Three things to know about science diplomacy

May 30, 2024

Johns Hopkins hosts its inaugural Science Diplomacy Summit to highlight the important work of those who build transnational ties around issues in science

When Johns Hopkins professor and Nobel laureate Peter Agre led a delegation of scientists to North Korea, he left behind the tie he wore when delivering his Nobel lecture, so it could someday be given to the first North Korean to win the prestigious award.

It’s a fitting gift for someone who has spent years working to build connections and ties with scientists in other countries, especially those in places that don’t have diplomatic relationships with the United States.

Agre is now working to train the next generation of science diplomats, individuals who will develop transnational relationships around issues of science. Agre and Ona Ambrozaite, PhD candidate in JHU’s Department of Chemistry, launched the Johns Hopkins Science Diplomacy Hub at the Hopkins Bloomberg Center last September and helped organize the inaugural Science Diplomacy Summit, held in April. The two-day event, which featured keynote remarks by U.S. Rep. Bill Foster, attracted more than 700 attendees from 25 different countries for its more than 40 thematic science diplomacy sessions.

Here are three things to know about science diplomacy:

  1. Nations are embedding scientists with their diplomats.

The United Kingdom has a network of more than 100 scientists stationed in countries around the world that advise on science and technology policy issues.

“In the past, generalists like me had an English major with no particularly useful skills in science. We’d have struggled our way through a brief and that would have been just fine,” Dame Karen Pierce, the British ambassador to the United States, said during one of the event’s panel discussions. “But the world is now so specialized that we need proper scientists to come and arrange these contacts.”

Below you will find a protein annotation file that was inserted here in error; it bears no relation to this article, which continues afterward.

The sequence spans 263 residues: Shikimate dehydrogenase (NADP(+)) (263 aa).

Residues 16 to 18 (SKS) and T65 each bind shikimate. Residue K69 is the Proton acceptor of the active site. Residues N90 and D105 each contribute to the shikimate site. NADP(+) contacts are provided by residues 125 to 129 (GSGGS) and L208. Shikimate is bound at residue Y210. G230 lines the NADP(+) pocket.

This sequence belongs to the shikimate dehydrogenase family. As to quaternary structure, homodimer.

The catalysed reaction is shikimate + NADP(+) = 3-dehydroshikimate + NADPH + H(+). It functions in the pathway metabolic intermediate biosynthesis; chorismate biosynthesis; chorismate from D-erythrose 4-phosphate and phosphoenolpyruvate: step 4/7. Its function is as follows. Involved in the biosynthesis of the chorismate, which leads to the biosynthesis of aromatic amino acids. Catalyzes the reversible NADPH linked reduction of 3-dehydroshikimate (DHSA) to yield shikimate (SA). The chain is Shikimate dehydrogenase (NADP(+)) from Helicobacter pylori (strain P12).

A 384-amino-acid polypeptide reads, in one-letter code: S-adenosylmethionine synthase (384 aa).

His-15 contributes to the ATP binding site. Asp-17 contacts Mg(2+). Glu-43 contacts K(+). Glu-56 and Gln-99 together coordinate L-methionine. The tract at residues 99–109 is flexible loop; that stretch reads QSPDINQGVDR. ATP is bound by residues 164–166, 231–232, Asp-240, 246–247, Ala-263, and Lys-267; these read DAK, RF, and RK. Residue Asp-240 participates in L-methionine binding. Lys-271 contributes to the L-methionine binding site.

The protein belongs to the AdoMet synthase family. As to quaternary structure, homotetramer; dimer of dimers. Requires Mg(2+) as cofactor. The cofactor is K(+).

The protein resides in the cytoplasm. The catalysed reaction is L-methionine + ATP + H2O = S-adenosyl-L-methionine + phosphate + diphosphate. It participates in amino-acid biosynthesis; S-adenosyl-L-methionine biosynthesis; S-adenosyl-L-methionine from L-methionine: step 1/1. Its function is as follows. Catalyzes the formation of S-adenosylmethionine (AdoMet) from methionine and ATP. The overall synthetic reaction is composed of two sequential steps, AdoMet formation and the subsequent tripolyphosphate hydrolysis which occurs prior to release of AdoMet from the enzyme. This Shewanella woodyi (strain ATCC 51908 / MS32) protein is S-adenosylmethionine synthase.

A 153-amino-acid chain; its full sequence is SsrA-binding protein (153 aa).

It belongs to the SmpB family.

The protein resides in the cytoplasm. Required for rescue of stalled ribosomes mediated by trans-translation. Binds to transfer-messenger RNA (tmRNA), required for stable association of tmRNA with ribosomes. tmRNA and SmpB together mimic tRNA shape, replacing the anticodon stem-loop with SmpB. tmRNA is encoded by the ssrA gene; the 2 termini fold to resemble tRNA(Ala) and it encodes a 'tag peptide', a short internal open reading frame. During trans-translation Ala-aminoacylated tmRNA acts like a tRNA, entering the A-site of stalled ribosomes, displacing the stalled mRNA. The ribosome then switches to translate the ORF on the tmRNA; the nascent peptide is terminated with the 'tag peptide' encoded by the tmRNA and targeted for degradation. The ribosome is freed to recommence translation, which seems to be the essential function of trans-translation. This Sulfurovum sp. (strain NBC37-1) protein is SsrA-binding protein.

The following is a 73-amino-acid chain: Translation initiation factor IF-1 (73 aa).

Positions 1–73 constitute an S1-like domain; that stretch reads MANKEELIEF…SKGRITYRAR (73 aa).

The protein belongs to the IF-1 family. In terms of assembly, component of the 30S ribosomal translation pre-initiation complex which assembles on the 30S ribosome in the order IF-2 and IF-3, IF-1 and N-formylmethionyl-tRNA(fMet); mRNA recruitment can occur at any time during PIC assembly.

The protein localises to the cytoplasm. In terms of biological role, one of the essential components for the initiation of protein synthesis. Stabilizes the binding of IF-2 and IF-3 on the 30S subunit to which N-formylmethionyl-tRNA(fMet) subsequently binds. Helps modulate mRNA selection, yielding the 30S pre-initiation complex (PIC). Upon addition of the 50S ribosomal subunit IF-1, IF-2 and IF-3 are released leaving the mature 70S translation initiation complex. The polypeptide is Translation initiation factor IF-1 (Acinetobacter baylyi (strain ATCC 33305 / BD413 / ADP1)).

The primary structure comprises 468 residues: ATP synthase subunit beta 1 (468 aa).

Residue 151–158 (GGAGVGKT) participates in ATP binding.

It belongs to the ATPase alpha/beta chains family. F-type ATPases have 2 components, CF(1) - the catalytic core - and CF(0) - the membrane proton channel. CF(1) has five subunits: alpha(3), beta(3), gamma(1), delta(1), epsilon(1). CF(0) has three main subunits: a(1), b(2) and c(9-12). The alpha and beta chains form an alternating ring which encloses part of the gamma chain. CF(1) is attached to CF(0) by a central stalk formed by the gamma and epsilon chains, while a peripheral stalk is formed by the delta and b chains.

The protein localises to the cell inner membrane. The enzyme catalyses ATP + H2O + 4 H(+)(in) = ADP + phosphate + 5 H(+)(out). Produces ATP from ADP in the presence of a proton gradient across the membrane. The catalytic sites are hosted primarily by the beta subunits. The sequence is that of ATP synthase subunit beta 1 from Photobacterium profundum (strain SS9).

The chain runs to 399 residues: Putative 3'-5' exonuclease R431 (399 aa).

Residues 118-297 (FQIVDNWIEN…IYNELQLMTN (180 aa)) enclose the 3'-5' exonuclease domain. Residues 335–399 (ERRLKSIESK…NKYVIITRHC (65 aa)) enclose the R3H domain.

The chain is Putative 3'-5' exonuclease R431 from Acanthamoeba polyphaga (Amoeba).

1. Partnerships are vital for tackling big issues.

The Arctic Council, an intergovernmental forum that includes Arctic countries and Arctic Indigenous peoples, has brought together diverse institutions with an eye toward combatting climate change.

“There’s a very strong science component because climate change, in Arctic areas, has moved four times faster than elsewhere,” said Mikko Hautala, the ambassador of Finland to the United States. “We invite a lot of different ways to tackle that problem, especially in the north because it is really felt.”

Similarly, Belgium has an astronaut training for a European Space Agency mission in Houston, Texas, an effort that brings together multiple countries for travel to the International Space Station.

  1. Universities play a key role.

Portugal has partnered with a number of leading American universities to give students access to resources they don’t readily have at home. The program also supports faculty exchanges and funding for science-based startups. Two of the startups have received the “unicorn” $1 billion valuation.

“Becoming a unicorn is nearly impossible and these startups were the result of these partnerships,” said Francisco Duarte Lopes, ambassador of Portugal to the U.S.